What hurdles did you encounter?

The name recognition is great. After seeing the name and reputation of Min | Having built up day in and day out through releases and awards like Architectural Record’s Design Vanguard and Architectural League’s Emerging Voices, it’s daunting to put that name down. However, it is an interesting opportunity to (actually) inhabit a new practice, but also to carry a legacy (Min | Day). The min | The daily portfolio becomes part of Actual Architecture Co., so the new company is more of a rebranding than a new start-up. The usual cash flow, workflow, and customer acquisition challenges are compounded in this new situation, but that’s to be expected.

House on Okoboji Lake, Iowa. Project completed as min | Day. Photo by Paul Crosby.

What do you think are the benefits of practicing in places like Omaha, Nebraska? Would you recommend more architects moving away from the coast?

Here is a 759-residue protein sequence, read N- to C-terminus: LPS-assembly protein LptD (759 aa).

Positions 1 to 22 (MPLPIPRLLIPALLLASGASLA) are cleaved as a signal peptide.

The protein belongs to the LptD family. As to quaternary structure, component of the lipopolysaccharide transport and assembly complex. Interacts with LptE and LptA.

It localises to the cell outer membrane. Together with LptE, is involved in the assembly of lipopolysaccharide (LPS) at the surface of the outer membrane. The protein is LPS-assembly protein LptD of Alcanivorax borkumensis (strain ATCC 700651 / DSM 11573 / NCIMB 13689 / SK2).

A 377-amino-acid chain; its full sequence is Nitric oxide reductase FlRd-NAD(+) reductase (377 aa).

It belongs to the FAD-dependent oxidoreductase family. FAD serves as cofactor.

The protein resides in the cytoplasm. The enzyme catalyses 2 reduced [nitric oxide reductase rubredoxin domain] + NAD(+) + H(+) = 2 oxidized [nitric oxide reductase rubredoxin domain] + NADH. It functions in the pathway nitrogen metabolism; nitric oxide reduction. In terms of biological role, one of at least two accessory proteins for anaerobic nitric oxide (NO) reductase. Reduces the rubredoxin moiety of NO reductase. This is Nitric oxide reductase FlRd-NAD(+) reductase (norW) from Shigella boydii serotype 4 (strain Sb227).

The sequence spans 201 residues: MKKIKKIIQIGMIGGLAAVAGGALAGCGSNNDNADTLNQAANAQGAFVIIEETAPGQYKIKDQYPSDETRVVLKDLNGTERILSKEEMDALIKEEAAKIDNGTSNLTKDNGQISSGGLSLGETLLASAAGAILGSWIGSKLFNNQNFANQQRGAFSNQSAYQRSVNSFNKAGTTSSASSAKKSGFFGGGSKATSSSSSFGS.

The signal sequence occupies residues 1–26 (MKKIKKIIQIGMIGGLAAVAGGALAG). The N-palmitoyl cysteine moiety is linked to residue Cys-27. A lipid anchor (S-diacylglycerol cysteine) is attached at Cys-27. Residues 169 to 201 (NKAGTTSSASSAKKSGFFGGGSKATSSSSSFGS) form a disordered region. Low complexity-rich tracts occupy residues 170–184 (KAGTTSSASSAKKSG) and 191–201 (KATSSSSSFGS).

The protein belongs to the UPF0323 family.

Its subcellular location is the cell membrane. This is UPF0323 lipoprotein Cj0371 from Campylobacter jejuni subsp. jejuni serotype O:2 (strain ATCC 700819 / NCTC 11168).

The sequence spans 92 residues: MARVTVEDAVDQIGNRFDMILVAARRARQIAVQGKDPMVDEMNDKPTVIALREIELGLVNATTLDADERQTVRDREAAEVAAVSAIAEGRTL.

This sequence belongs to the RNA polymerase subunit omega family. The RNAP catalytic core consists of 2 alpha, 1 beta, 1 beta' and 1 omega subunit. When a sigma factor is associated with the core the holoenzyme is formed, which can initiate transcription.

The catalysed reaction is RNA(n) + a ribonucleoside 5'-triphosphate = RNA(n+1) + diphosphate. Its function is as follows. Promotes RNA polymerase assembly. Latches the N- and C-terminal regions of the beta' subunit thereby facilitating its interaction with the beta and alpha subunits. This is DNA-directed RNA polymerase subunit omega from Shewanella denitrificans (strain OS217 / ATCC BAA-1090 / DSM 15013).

When we are outside of the cultural centers, we can operate without the burden of expectations, but that freedom also comes with a certain degree of isolation. I think this is a double-edged sword and one has to be smart about how to position a practice in that context. On the one hand, the magazines and sponsors of architecture are always looking for work that can be presented outside of places like New York, Los Angeles, Boston, and San Francisco. Just being in a place like Nebraska adds some novelty to a practice, but it takes more effort to be noticed. If these issues can be negotiated, there are plenty of opportunities in places like Omaha where the overhead is very low and there isn’t much competition for recognition.

There is a risk of being classified as a “regionalist” just because one is not close to the coastal centers